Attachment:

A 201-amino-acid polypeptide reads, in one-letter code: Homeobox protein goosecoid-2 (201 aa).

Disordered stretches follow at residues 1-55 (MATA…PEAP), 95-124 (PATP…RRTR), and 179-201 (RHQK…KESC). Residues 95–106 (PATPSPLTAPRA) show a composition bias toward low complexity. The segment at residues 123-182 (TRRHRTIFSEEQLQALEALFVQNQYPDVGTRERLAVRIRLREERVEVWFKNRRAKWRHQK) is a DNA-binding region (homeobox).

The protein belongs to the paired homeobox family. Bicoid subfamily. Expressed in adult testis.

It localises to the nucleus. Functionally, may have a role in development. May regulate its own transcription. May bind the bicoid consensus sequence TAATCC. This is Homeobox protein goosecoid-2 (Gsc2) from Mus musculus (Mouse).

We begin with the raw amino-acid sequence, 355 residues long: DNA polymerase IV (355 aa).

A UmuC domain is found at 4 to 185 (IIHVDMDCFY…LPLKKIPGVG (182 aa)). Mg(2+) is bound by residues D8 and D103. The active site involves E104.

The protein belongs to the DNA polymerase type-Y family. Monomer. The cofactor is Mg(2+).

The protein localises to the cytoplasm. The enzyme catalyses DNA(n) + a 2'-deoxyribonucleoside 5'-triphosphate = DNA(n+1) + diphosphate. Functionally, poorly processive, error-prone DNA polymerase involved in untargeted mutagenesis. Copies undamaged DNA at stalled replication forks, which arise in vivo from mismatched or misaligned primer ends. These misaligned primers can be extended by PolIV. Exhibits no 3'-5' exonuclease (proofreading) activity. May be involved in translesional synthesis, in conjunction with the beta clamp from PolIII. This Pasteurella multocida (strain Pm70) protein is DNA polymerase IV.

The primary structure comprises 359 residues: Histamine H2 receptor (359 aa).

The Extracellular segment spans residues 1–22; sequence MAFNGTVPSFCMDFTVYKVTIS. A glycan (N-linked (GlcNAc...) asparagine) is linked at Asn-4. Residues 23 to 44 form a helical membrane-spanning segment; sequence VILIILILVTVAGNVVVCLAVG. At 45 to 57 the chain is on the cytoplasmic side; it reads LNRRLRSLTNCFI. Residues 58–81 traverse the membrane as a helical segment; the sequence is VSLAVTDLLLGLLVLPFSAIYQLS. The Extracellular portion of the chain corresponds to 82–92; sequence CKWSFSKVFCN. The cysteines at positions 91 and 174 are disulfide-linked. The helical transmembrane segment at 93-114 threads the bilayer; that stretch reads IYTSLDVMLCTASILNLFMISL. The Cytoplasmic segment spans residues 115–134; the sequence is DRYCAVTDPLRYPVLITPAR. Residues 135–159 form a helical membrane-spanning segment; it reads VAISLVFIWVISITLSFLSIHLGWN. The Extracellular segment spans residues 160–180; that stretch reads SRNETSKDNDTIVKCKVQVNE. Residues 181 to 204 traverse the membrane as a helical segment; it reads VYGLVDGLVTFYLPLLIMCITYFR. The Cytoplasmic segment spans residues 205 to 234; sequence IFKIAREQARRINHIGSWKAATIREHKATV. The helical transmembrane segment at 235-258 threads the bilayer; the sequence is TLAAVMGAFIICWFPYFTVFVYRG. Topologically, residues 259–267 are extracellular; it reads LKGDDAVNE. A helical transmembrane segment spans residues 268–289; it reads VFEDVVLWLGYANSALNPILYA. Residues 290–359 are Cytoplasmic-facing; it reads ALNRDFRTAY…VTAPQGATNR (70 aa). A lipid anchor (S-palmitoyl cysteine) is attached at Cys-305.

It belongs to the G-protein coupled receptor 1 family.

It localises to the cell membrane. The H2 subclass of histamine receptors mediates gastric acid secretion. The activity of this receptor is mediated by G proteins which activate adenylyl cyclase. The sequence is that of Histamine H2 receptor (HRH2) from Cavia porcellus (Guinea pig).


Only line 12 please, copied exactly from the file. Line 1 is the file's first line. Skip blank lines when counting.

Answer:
It localises to the cell membrane. The H2 subclass of histamine receptors mediates gastric acid secretion. The activity of this receptor is mediated by G proteins which activate adenylyl cyclase. The sequence is that of Histamine H2 receptor (HRH2) from Cavia porcellus (Guinea pig).